“This is a great opportunity for Australia. Asian markets will want to see that batteries and hydrogen supplied from green resources. We can export renewable energy on scale to rival LNG energy,” Mr Cooper said.
“Renewable energy can be used to generate hydrogen, and we can export liquid ammonia. The CSIRO has developed technology to crack pure hydrogen back out of liquid ammonia.”
This would require massive investment that has the potential to supply energy equivalent to the LNG industry,” Mr Cooper said.
About Far East Capital
Far East Capital Limited (“FEC”) has been operating for more than 25 years, servicing the junior end of the resource market. It is a family owned, Sydney-based private investment bank specialising in the resources sector. It was originally held 50:50 by interests associated with Warwick Grigor and Andrew Forrest but became 100% owned by Grigor family interests in 1996.
About Renewable Hydrogen
Renewable Hydrogen Pty Ltd is a company working on projects involving the export of Australia’s vast renewable energy resources via the conversion of solar energy into hydrogen for export to Asia as liquid ammonia. Director Brett Cooper, has travelled extensively to Asian countries including Korea, Japan and Singapore to promote Australia’s potential role as reliable long term supplier of renewable, carbon free energy.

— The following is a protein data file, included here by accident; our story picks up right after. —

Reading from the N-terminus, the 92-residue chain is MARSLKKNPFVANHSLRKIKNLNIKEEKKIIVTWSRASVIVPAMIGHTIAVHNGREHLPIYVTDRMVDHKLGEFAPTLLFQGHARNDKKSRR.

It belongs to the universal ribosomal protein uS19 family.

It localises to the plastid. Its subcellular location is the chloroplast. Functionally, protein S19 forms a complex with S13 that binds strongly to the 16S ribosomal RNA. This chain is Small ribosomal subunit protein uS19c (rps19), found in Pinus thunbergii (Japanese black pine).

About Petra Commodities
Petra Commodities Pte Ltd, is Singapore based, independent advisory boutique specializing purely on natural resources projects. Its specialisation is in natural resources from a unique combination of financial and geology expertise. Petra Commodities sources Asian natural resources projects of the highest calibre through an established network of corporate and high net worth individuals.
About Graphene Manufacturing Australia
Graphene Manufacturing Australia (GMA) was born out of a desire to bring the new wonder material of graphene to various applications not currently in focus. To do this GMA will manufacture high quality Graphene at previously unseen global scale and at bulk prices which will empower innovation in a multitude of bulk applications.
About Hyundai Australia
The Hyundai Motor Company is a South Korean automobile manufacturer founded by Chung Ju-yung in 1967 and, as part of the Hyundai Motor Group (which part owns fellow South Korean automobile manufacturer Kia), is the fifth largest automotive corporation in the world. Hyundai first trading in Australia in 1986, but, in 2003, the Hyundai Motor Company Australia (HMCA) was created as a wholly-owned subsidiary of the parent company.
About Energy Mines and Money Australia
Energy Mines and Money Australia showcases strategic mineral, coal, oil and gas opportunities, matching projects with global investment throughout a two-day conference and exhibition at the Brisbane Convention & Exhibition Centre from 11-13 June 2019. Supported by the Queensland Government, the programme will examine the trends and forecasts that will shape investment and development for the mining, oil and gas industries moving forward.